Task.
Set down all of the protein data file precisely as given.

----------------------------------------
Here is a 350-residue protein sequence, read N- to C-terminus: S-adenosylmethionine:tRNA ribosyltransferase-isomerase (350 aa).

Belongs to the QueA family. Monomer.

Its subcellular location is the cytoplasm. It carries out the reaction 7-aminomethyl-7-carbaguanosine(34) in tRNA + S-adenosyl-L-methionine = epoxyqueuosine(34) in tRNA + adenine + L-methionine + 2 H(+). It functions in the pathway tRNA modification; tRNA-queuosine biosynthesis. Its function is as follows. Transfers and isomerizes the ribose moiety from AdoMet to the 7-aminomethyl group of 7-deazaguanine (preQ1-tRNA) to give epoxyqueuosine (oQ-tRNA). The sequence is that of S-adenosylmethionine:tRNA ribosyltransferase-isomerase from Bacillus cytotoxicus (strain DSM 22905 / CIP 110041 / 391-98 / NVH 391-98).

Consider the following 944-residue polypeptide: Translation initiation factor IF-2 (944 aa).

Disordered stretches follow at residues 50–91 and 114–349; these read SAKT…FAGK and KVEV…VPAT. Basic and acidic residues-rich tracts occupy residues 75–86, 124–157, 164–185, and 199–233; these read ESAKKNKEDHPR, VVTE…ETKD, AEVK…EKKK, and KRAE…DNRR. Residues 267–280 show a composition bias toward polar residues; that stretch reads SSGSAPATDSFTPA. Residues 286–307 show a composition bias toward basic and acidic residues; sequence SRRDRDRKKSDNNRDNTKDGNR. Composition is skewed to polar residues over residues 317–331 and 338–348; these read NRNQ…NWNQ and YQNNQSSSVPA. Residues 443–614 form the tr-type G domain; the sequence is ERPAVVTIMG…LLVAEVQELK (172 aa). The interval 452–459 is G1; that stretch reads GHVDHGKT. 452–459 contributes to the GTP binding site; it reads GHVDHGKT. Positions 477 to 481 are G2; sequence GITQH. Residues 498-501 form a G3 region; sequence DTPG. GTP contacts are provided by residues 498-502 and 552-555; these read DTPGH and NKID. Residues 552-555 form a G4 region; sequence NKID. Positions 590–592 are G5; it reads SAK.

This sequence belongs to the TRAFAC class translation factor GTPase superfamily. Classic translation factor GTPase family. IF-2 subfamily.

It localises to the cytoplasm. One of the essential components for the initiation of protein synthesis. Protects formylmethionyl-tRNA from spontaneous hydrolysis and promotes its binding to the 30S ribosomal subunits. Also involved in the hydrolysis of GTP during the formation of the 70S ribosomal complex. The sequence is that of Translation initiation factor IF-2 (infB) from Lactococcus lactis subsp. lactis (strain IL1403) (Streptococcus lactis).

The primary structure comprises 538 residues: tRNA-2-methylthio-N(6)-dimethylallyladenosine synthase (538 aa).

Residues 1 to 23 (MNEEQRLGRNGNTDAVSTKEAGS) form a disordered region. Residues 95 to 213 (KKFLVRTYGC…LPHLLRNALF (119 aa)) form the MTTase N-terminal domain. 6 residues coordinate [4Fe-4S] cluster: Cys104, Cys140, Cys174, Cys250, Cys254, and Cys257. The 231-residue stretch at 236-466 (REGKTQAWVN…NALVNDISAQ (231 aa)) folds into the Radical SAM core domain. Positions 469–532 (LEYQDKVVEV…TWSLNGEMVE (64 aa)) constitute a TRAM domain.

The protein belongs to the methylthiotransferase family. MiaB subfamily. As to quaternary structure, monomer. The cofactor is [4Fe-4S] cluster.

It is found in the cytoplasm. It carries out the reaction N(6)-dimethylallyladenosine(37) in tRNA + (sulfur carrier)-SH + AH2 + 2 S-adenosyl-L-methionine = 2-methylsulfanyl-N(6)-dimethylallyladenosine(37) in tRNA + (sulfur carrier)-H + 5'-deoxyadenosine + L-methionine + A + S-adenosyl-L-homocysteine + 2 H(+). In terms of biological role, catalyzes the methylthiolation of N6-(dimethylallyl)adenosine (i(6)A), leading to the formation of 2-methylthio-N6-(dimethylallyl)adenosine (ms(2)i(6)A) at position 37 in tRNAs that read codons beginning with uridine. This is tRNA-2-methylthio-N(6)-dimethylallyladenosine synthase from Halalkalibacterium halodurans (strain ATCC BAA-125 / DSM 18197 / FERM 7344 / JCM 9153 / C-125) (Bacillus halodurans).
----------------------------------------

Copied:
Here is a 350-residue protein sequence, read N- to C-terminus: S-adenosylmethionine:tRNA ribosyltransferase-isomerase (350 aa).

Belongs to the QueA family. Monomer.

Its subcellular location is the cytoplasm. It carries out the reaction 7-aminomethyl-7-carbaguanosine(34) in tRNA + S-adenosyl-L-methionine = epoxyqueuosine(34) in tRNA + adenine + L-methionine + 2 H(+). It functions in the pathway tRNA modification; tRNA-queuosine biosynthesis. Its function is as follows. Transfers and isomerizes the ribose moiety from AdoMet to the 7-aminomethyl group of 7-deazaguanine (preQ1-tRNA) to give epoxyqueuosine (oQ-tRNA). The sequence is that of S-adenosylmethionine:tRNA ribosyltransferase-isomerase from Bacillus cytotoxicus (strain DSM 22905 / CIP 110041 / 391-98 / NVH 391-98).

Consider the following 944-residue polypeptide: Translation initiation factor IF-2 (944 aa).

Disordered stretches follow at residues 50–91 and 114–349; these read SAKT…FAGK and KVEV…VPAT. Basic and acidic residues-rich tracts occupy residues 75–86, 124–157, 164–185, and 199–233; these read ESAKKNKEDHPR, VVTE…ETKD, AEVK…EKKK, and KRAE…DNRR. Residues 267–280 show a composition bias toward polar residues; that stretch reads SSGSAPATDSFTPA. Residues 286–307 show a composition bias toward basic and acidic residues; sequence SRRDRDRKKSDNNRDNTKDGNR. Composition is skewed to polar residues over residues 317–331 and 338–348; these read NRNQ…NWNQ and YQNNQSSSVPA. Residues 443–614 form the tr-type G domain; the sequence is ERPAVVTIMG…LLVAEVQELK (172 aa). The interval 452–459 is G1; that stretch reads GHVDHGKT. 452–459 contributes to the GTP binding site; it reads GHVDHGKT. Positions 477 to 481 are G2; sequence GITQH. Residues 498-501 form a G3 region; sequence DTPG. GTP contacts are provided by residues 498-502 and 552-555; these read DTPGH and NKID. Residues 552-555 form a G4 region; sequence NKID. Positions 590–592 are G5; it reads SAK.

This sequence belongs to the TRAFAC class translation factor GTPase superfamily. Classic translation factor GTPase family. IF-2 subfamily.

It localises to the cytoplasm. One of the essential components for the initiation of protein synthesis. Protects formylmethionyl-tRNA from spontaneous hydrolysis and promotes its binding to the 30S ribosomal subunits. Also involved in the hydrolysis of GTP during the formation of the 70S ribosomal complex. The sequence is that of Translation initiation factor IF-2 (infB) from Lactococcus lactis subsp. lactis (strain IL1403) (Streptococcus lactis).

The primary structure comprises 538 residues: tRNA-2-methylthio-N(6)-dimethylallyladenosine synthase (538 aa).

Residues 1 to 23 (MNEEQRLGRNGNTDAVSTKEAGS) form a disordered region. Residues 95 to 213 (KKFLVRTYGC…LPHLLRNALF (119 aa)) form the MTTase N-terminal domain. 6 residues coordinate [4Fe-4S] cluster: Cys104, Cys140, Cys174, Cys250, Cys254, and Cys257. The 231-residue stretch at 236-466 (REGKTQAWVN…NALVNDISAQ (231 aa)) folds into the Radical SAM core domain. Positions 469–532 (LEYQDKVVEV…TWSLNGEMVE (64 aa)) constitute a TRAM domain.

The protein belongs to the methylthiotransferase family. MiaB subfamily. As to quaternary structure, monomer. The cofactor is [4Fe-4S] cluster.

It is found in the cytoplasm. It carries out the reaction N(6)-dimethylallyladenosine(37) in tRNA + (sulfur carrier)-SH + AH2 + 2 S-adenosyl-L-methionine = 2-methylsulfanyl-N(6)-dimethylallyladenosine(37) in tRNA + (sulfur carrier)-H + 5'-deoxyadenosine + L-methionine + A + S-adenosyl-L-homocysteine + 2 H(+). In terms of biological role, catalyzes the methylthiolation of N6-(dimethylallyl)adenosine (i(6)A), leading to the formation of 2-methylthio-N6-(dimethylallyl)adenosine (ms(2)i(6)A) at position 37 in tRNAs that read codons beginning with uridine. This is tRNA-2-methylthio-N(6)-dimethylallyladenosine synthase from Halalkalibacterium halodurans (strain ATCC BAA-125 / DSM 18197 / FERM 7344 / JCM 9153 / C-125) (Bacillus halodurans).